A slot machine company filed a $5 million suit Tuesday against a competitor formed by the company’s former in-house counsel, alleging he poached employees and appropriated trade secrets in violation of a nondisclosure agreement he signed upon his exit.
Pennsylvania officials defending the state’s gay marriage ban from a lawsuit challenging its constitutionality asked a federal court Monday to let them appeal the pending suit to the Third Circuit, saying the claims don’t fall under federal jurisdiction.
A group of former Conde Nast Publications interns asked a New York federal court Tuesday to conditionally certify a class of interns who say they were not paid minimum wage for all hours worked, noting the court only needs to preliminarily determine that others may be similarly situated.
The Seventh Circuit on Tuesday upheld a $310,000 U.S. Securities and Exchange Commission fine against a Prime Capital Services Inc. broker for failing to properly supervise a subordinate and allowing the subordinate to continue selling annuities even after his license had been revoked.
The Second Circuit accepted two appeals Thursday that could shed light on the standard for determining if unpaid interns qualify as “employees” under wage-and-hour laws, agreeing to hear challenges to class certification decisions from Fox Entertainment Group Inc. and former interns who sued Hearst Corp for wages.
The fate of the Affordable Care Act’s contraception mandate now rests with the U.S. Supreme Court, but access to birth control could end up a mere subplot if the justices hand down a sweeping decision recognizing corporate religious rights, something that could weaken federal laws and build on the landmark Citizens United decision, experts say.
Latham & Watkins LLP has reached an agreement to resolve remaining claims in a former secretary's pregnancy bias suit against the firm and will not file a response to the plaintiff’s amended complaint, according to court documents filed in Washington, D.C., federal court on Monday.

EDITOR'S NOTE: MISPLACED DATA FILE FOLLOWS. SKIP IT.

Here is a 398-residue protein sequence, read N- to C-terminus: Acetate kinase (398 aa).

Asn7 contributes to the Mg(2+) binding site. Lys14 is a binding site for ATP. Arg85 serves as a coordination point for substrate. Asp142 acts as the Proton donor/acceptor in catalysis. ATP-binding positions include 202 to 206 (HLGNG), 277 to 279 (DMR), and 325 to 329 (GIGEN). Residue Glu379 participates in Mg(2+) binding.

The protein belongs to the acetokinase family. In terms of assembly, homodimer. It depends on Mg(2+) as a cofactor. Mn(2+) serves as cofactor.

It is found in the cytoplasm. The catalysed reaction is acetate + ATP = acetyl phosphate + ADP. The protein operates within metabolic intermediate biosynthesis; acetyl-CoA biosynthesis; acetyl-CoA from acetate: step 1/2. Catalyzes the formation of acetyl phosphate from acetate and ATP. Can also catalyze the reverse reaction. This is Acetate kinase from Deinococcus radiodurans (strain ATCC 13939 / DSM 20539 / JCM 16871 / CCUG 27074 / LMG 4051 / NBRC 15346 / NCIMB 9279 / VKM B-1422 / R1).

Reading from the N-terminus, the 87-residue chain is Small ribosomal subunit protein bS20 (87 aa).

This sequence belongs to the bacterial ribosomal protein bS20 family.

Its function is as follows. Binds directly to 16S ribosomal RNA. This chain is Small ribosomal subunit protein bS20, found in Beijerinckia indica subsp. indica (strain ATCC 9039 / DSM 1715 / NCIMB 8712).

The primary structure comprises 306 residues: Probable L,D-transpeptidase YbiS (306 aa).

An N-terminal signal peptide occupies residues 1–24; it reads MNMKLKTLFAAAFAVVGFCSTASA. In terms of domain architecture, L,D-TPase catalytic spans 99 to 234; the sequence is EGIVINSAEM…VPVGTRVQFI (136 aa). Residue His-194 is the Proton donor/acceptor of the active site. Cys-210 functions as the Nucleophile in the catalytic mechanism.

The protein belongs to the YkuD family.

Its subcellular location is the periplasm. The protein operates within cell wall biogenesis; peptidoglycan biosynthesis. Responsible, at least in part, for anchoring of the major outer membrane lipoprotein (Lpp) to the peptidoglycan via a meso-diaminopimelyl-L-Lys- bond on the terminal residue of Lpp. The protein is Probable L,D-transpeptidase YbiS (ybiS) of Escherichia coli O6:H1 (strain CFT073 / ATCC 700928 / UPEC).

The former NHL players suing the league over its handling of concussions face, attorneys say, the same daunting obstacles as their NFL counterparts: a string of collective bargaining agreements that could boot their claims out of court, and potential difficulty linking their symptoms to hits they took during their professional careers.
As Thanksgiving approaches, Law360 asked hospitality attorneys to reflect on the court rulings that left them feeling most thankful. They pointed out seven decisions that strengthened hotel owners’ hands against management companies, weakened collective actions over tip-based payment, and more.
Verizon Communications Inc. on Tuesday asked the D.C. Circuit not to revive a qui tam relator's second False Claims Act suit accusing the company of fraudulent billing practices, saying the case was virtually similar to his prior case, which ended with Verizon paying a $93.5 million settlement.
A Florida federal judge declined to rule that Halifax Hospital Medical Center’s bonus arrangement with certain oncologists violated the False Claims Act's Anti-Kickback Statute, saying Tuesday that a qui tam relator has not overcome the hospital's argument that the payments are subject to the so-called bona fide employment exception.
Women who brought a regional gender bias lawsuit against Wal-Mart Stores Inc. following the U.S. Supreme Court's Dukes ruling urged a Florida federal court to allow a quick appeal of the dismissal of their class claims, arguing that recent high court precedent had changed the legal landscape.
Former Faruqi & Faruqi LLP associate Alexandra Marchuk has agreed for a second time to undergo a mental health assessment in her $22 million sexual harassment suit against the firm, after Faruqi asked a New York federal judge to order the evaluation.